“UN delegates of certain countries are required to notify us or obtain permission prior to travel outside of a 25-mile radius. So this is not something out of the realm of what we’ve done before,” she told reporters in Washington.
Last year Jaafari complained to the General Assembly of the United Nations about the UN’s double standards in the Commission of Inquiry on Syria, which he said did not condemn the crimes of foreign backed terrorists on Syrian soil.
Talks between the Syrian government and the opposition fell apart last month, with both sides repeating their previous positions and blaming each other for the impasse.
Observers also note that the Syrian opposition has now become deeply fragmented and radicalized and is not represented by those attending the Geneva peace talks.
WASHINGTON — Four U.S. military personnel investigating potential evacuation routes in Libya were taken into custody at a checkpoint and then detained briefly by the Libyan government before being released, U.S. officials said Friday night.
These four military personnel were operating in an area near the coastal city of Sabratha in northwestern Libya as part of security preparedness efforts when they were taken into custody, State Department spokeswoman Jen Psaki said in a statement. Sabathra, about 40 miles west of Tripoli, is a popular tourist area with its ancient Roman ruins.
No one was injured. The military personnel were taken to the U.S. Embassy after their release, a Defense Department official said. The official was not authorized to discuss the incident by name and requested anonymity.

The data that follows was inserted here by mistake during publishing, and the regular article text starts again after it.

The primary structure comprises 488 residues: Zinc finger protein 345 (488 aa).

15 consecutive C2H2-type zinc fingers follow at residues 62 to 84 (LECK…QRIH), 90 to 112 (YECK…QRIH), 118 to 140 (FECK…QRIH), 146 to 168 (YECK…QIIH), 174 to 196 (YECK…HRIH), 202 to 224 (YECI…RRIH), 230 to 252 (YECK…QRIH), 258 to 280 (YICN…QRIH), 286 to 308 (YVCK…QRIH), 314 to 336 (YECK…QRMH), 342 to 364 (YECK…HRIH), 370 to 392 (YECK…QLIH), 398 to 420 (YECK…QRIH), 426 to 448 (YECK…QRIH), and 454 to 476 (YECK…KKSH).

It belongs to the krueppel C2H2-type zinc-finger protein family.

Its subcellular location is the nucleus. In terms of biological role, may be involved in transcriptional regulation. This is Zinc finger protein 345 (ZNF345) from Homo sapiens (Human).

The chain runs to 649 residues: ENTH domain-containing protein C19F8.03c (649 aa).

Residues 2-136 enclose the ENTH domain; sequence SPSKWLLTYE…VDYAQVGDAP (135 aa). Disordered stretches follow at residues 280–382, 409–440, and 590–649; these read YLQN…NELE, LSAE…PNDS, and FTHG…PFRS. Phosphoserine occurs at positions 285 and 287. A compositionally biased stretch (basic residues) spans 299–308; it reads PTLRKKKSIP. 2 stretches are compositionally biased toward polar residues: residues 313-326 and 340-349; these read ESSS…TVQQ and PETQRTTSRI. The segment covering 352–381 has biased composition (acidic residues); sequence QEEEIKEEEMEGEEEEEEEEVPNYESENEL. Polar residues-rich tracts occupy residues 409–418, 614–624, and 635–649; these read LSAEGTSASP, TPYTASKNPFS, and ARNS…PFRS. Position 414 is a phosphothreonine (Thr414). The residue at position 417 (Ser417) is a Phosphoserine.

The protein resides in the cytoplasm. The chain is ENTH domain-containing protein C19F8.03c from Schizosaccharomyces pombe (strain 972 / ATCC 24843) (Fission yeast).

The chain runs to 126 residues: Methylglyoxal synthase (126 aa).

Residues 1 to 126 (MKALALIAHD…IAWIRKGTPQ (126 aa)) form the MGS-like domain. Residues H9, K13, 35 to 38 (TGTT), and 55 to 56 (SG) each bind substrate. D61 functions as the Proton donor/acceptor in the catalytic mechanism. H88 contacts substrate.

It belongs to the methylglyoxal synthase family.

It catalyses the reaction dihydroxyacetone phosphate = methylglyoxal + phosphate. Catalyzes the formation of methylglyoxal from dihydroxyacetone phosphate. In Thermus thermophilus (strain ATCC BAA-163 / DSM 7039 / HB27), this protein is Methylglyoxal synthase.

The four were supporting U.S. Marine security forces protecting the American Embassy, the official said. They were likely U.S. special operations forces, which have been deployed to Libya.
An altercation apparently took place at the checkpoint, the Defense Department official said. Reports of gunfire could not be confirmed.
After they were detained at the checkpoint, the Americans were transferred to the Ministry of the Interior and held for a few hours, the official said. Psaki said U.S. officials were still trying to confirm details of the incident.
“We value our relationship with the new Libya,” Psaki said. “We have a strategic partnership based on shared interests and our strong support for Libya’s historic democratic transition.”
The U.S. Embassy in Tripoli includes a security detail. The embassy’s personnel are restricted in their movements in Libya.
Libya has been marked by unrest since the ouster in 2011 of longtime dictator Moammar Gadhafi. Armed groups that fought Gadhafi’s army turned themselves into militias that exploited the weakness of the weak central government in Tripoli and operate independently of the police and the military.
In September 2012, terrorists attacked the U.S. diplomatic mission at Benghazi, Libya, killing U.S. Ambassador Chris Stevens and three other Americans.
President Obama, who was vacationing in Hawaii, was updated about the incident by staff from the White House’s National Security Council, officials said.
- U.S. military personnel released after being held by Libya government (dailystar.com.lb)
- Four U.S. military personnel released after being detained in Libya (cbsnews.com)
- 4 U.S. Military Personnel Detained By Libyan Government, Officials Say [UPDATE] (huffingtonpost.com)